Marketing vs Advertising: What's The Difference?

Both marketing and advertising relates to promoting a company’s product and service but what’s the difference? We break it down here.

Updated 17 May 2022

Marketing vs Advertising: What's The Difference? - Feature-Image

If you’re confused between marketing and advertising, you’re not alone. While they both are about promoting a business’s product or service, the truth is that they actually refer to different things.

Here’s what you need to know about the differences between marketing and advertising.

#1. Marketing asks “who and what to achieve” while advertising focuses on persuading customers to make a purchase


While both marketing and advertising are important and complementary components of an overall promotional strategy, they serve two distinct purposes.

Marketing concentrates on establishing a brand's value and product positioning, ensuring that the company connects with the right target market. Marketing often considers the crucial components of product, price, place and promotion, and aims to build a long-term relationship with customers.

Advertising, on the other hand, is a form of marketing that focuses on influencing consumer buying behaviour, persuading customers to purchase a product or service. This is often done through mass media outlets such as television, radio, print and online ads. Any form of commercial promotion designed to raise awareness about a product or service usually falls under advertising.

#2. Marketing focuses on strategy while advertising is more creative


As marketing involves understanding consumer behaviour and choosing the appropriate target audience through market analysis and segmentation, there is a lot of planning and strategy behind it. You’ll need to understand a customer’s buying decision process, craft a pricing strategy and make decisions about your marketing plan.

Moreover, marketing also controls the mix of promotion and marketing methods, which are plentiful, especially in this digital age. Whether it’s paid advertising, social media marketing or relationship marketing, the field requires systematic planning to ensure business goals are met.

Conversely, advertising leans heavier on the creative side. You can’t just shove things into ads; you’ll need to understand what appeals to your target audience. Creative advertising such as catchy and witty copy, compelling videos and eye-catching infographics all come into play. This calls for skills such as graphic design, art directing and copywriting to keep the vision on track.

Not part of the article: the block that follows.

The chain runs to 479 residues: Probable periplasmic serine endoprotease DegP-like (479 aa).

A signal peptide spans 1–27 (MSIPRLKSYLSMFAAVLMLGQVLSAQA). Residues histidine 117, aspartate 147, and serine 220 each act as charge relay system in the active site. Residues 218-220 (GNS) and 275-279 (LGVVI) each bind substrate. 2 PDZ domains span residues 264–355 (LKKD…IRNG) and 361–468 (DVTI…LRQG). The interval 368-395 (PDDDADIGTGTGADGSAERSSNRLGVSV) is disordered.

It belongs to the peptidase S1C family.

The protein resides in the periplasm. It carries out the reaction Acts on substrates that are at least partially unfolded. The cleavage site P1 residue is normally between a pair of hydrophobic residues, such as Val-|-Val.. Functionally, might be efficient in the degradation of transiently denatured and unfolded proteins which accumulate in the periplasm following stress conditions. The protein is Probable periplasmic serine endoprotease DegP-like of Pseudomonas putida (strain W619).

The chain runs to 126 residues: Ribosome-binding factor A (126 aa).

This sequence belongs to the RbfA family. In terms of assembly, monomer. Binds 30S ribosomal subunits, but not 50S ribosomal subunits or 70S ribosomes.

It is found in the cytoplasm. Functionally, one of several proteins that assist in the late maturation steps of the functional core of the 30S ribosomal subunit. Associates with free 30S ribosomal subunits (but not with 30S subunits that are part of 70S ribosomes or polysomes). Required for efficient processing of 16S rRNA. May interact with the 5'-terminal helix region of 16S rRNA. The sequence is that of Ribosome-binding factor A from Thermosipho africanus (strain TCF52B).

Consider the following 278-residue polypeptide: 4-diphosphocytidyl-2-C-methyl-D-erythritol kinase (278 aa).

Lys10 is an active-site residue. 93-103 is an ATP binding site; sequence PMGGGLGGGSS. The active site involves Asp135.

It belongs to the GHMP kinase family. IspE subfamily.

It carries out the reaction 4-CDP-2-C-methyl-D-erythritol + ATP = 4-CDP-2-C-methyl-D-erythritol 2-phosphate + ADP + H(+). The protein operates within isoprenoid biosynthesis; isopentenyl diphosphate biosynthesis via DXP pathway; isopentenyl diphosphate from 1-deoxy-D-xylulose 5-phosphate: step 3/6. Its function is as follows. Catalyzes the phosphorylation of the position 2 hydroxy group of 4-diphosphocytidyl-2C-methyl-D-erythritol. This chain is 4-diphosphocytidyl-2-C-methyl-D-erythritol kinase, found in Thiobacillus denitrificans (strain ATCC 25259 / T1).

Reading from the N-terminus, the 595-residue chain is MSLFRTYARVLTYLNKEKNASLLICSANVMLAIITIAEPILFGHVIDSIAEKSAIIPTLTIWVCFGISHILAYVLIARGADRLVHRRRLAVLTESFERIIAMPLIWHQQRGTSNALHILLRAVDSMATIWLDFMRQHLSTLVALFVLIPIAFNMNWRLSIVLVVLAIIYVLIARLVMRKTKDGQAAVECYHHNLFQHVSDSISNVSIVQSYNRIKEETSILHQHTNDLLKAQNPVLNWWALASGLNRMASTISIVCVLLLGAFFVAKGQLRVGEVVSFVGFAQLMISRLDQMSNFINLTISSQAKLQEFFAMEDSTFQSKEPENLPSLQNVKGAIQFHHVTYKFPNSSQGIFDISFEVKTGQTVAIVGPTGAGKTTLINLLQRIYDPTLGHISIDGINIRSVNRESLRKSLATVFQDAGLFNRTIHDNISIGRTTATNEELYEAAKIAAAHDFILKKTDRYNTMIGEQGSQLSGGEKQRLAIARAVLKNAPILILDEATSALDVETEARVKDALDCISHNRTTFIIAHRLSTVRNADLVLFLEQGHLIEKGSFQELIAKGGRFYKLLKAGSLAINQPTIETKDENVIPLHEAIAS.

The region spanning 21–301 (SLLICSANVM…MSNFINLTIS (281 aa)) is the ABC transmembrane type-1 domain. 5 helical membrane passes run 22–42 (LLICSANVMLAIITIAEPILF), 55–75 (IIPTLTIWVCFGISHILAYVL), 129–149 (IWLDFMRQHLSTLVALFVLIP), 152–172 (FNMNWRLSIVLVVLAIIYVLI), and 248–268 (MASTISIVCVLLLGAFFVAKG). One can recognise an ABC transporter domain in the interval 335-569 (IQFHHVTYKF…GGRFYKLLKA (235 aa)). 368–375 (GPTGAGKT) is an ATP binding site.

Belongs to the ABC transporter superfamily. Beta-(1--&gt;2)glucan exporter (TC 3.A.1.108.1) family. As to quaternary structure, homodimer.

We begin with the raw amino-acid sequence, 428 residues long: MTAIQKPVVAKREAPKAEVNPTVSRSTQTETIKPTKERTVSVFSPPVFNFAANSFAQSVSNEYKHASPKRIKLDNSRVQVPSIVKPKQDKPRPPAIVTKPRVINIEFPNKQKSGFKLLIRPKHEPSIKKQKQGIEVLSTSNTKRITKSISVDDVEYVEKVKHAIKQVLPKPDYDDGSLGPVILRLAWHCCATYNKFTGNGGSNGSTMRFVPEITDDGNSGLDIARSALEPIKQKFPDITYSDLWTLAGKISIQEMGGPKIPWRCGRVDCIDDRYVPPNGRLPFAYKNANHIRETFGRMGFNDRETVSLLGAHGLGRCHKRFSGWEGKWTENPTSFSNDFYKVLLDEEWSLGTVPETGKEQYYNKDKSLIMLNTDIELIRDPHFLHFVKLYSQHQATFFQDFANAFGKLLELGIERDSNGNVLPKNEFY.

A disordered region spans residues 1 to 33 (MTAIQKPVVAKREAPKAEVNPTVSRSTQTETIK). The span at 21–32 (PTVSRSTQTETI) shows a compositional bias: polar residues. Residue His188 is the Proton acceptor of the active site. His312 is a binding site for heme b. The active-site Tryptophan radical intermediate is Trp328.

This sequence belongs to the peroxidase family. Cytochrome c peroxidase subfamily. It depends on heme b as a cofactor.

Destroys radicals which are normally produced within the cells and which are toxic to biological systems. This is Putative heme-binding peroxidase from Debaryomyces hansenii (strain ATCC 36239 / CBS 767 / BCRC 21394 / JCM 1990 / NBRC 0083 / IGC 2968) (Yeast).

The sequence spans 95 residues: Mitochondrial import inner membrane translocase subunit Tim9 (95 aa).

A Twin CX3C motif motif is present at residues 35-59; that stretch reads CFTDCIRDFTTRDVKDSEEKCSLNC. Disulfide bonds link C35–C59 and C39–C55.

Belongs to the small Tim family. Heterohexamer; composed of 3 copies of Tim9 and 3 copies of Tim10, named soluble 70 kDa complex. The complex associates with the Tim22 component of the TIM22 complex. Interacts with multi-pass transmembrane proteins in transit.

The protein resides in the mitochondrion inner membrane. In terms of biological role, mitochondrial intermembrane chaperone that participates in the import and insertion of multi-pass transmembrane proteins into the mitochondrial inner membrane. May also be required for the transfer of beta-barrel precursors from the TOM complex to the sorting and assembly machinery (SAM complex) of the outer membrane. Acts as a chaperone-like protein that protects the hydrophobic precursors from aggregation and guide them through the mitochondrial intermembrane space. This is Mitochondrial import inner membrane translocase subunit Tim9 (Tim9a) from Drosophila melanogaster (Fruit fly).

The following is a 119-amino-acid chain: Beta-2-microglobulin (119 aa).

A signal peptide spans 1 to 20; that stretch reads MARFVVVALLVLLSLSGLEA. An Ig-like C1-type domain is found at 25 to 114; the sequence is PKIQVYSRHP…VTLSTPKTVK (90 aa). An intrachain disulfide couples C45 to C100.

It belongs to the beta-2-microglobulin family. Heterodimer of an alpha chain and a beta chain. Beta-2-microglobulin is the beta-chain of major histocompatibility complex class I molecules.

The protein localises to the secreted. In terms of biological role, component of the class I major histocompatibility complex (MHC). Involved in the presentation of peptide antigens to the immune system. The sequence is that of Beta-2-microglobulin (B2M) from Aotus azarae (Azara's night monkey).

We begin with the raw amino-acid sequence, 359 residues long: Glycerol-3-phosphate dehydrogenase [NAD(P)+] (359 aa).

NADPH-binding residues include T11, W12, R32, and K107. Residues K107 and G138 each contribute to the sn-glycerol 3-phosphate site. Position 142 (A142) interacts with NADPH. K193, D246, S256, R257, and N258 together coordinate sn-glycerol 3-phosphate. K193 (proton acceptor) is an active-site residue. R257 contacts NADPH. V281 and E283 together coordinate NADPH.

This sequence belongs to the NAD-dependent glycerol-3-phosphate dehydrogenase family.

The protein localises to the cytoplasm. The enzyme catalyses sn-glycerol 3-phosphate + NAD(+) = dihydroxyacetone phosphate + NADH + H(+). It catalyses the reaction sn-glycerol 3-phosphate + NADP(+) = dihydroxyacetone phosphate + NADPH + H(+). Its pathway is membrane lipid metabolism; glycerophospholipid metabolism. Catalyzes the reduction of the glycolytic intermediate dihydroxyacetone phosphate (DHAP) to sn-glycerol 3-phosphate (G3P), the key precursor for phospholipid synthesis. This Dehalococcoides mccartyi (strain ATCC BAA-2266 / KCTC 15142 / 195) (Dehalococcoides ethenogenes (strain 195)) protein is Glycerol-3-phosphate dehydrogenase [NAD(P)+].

#3. Marketing is under the business field of study while advertising is under mass communication


Marketing and advertising may both be about promoting products and services, but as a field of study, they’re both under different areas.

Universities generally offer marketing as a specialisation under a business degree. Because marketing has to do with how companies position their brand, products and services, you’ll often need to understand other complementary business concepts in order to be a successful marketer.

On the other hand, advertising falls under the mass communication field of study. This is because advertising often employs the use of mass media to influence consumer buying behaviour. Therefore, the skills that you learn in a mass communication degree such as copywriting and design will be useful in your advertising career.

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#4. Both fields cover different subject material 


Since marketing is a field of study under business, you will need to study common business modules such as accounting and finance, economics, business analytics and human resource management. In addition, you’ll also be covering modules that are specific to marketing. Such topics include consumer behaviour, market research, segmentation and positioning, and sales management.

On the other hand, advertising, being a subset of mass communication, will have you focusing on the media and communication aspect. You will learn how to persuade customers and sell products and services through compelling visual communication and copywriting. By the end of your advertising degree, you’ll have a good understanding of media and communication laws and be able to successfully plan and execute advertising campaigns.

#5. Both present different career prospects


If you consider yourself a strategist and have good analytical skills, you’ll want to pursue marketing. You can pursue a wide range of jobs such as market researcher, media planner, product manager, digital marketing specialist and sales promotion executive. Nearly every business needs marketing professionals so you’re in good stead whichever area you choose.

Advertising, on the other hand, will open up jobs in the creative and communication world. Career options include advertising account executive, advertising account planner, advertising copywriter and creative director.

It’s important to remember that your options are not limited by which programme you choose to study. Marketing and advertising overlap each other and you can easily jump from one job to another. Picking a field helps narrow down your choices but it doesn’t cut you off from other opportunities completely.

Not sure if you should pursue a Business or Mass Communication degree? Click the course and take a quiz!

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    Nina Fazil

    Nina Fazil

    A work in progress — has been for the past 24 years.